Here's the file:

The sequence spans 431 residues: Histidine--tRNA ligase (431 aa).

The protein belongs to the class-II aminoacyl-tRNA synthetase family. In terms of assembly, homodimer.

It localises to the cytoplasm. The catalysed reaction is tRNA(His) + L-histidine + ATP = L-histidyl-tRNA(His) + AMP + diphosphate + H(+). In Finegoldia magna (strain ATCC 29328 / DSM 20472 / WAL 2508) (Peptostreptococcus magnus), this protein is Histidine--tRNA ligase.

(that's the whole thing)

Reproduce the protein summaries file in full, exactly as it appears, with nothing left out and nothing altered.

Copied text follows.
The sequence spans 431 residues: Histidine--tRNA ligase (431 aa).

The protein belongs to the class-II aminoacyl-tRNA synthetase family. In terms of assembly, homodimer.

It localises to the cytoplasm. The catalysed reaction is tRNA(His) + L-histidine + ATP = L-histidyl-tRNA(His) + AMP + diphosphate + H(+). In Finegoldia magna (strain ATCC 29328 / DSM 20472 / WAL 2508) (Peptostreptococcus magnus), this protein is Histidine--tRNA ligase.